The finalists, chosen from a field of 46 applicants, include:
- APD Interim Chief Joseph Chacon, who previously served as an assistant chief in the department for almost five years
- Anne Kirkpatrick, former police chief in Oakland, California, who was fired last year after a federal monitor criticized her handling of a fatal 2018 police shooting of a homeless man
- Dallas Police Department Assistant Chief Avery L. Moore, who is a 30-year veteran of the department
- Atlanta Police Department Deputy Chief Celeste Murphy, who manages the department's community services division
- Dekalb County Police Chief Mirtha V. Ramos, who previously served as division chief in the Miami-Dade Police Department
- Wichita Police Department Chief Gordon Ramsay, who is a former president of the Minnesota Police Chief's Association as well as one of the first police chiefs of a major U.S. City to call George Floyd's death a murder, as reported by the Wichita Eagle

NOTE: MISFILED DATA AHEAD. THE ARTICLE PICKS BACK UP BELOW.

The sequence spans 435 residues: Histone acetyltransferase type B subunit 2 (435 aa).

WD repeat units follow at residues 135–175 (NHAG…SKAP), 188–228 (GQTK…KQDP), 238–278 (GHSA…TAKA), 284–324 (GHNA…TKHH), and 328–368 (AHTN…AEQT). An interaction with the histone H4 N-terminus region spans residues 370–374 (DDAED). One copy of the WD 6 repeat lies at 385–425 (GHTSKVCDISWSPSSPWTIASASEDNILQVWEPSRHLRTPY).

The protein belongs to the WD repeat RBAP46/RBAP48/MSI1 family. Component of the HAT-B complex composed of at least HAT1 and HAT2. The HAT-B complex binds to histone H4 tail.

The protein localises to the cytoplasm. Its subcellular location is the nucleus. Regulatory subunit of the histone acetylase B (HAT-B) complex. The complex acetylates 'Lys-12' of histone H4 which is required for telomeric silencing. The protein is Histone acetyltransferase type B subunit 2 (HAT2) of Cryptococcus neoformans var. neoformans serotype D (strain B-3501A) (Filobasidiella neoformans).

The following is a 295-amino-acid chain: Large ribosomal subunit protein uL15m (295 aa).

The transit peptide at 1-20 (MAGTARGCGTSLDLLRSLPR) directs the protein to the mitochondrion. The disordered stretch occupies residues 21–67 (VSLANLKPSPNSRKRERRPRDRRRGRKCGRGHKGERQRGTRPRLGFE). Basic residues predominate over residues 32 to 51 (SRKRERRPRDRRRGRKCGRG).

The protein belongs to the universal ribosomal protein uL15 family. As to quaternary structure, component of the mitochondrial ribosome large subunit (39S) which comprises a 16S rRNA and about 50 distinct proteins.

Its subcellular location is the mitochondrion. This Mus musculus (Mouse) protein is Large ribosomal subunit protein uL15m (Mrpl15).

- Los Angeles Police Department Deputy Chief Emada E. Tingirides, who is also commanding officer of the department's newly formed Community Safety Partnership Bureau, which serves L.A.'s underserved communities
City staff will interview the finalists in the coming weeks, with several community input opportunities to come, according to a Monday press release.
The city conducted a public survey in March and hosted community input meetings in April to learn more about what residents are looking for in their next police chief, which helped shape the selection criteria for the position.
"They want to see the Chief be reform-minded and transparent and have a track record of fostering community involvement and accountability," Cronk said in the release. "The candidates selected show these characteristics in various ways."
- Police Chief Brian Manley stepping down amid police protest ... ›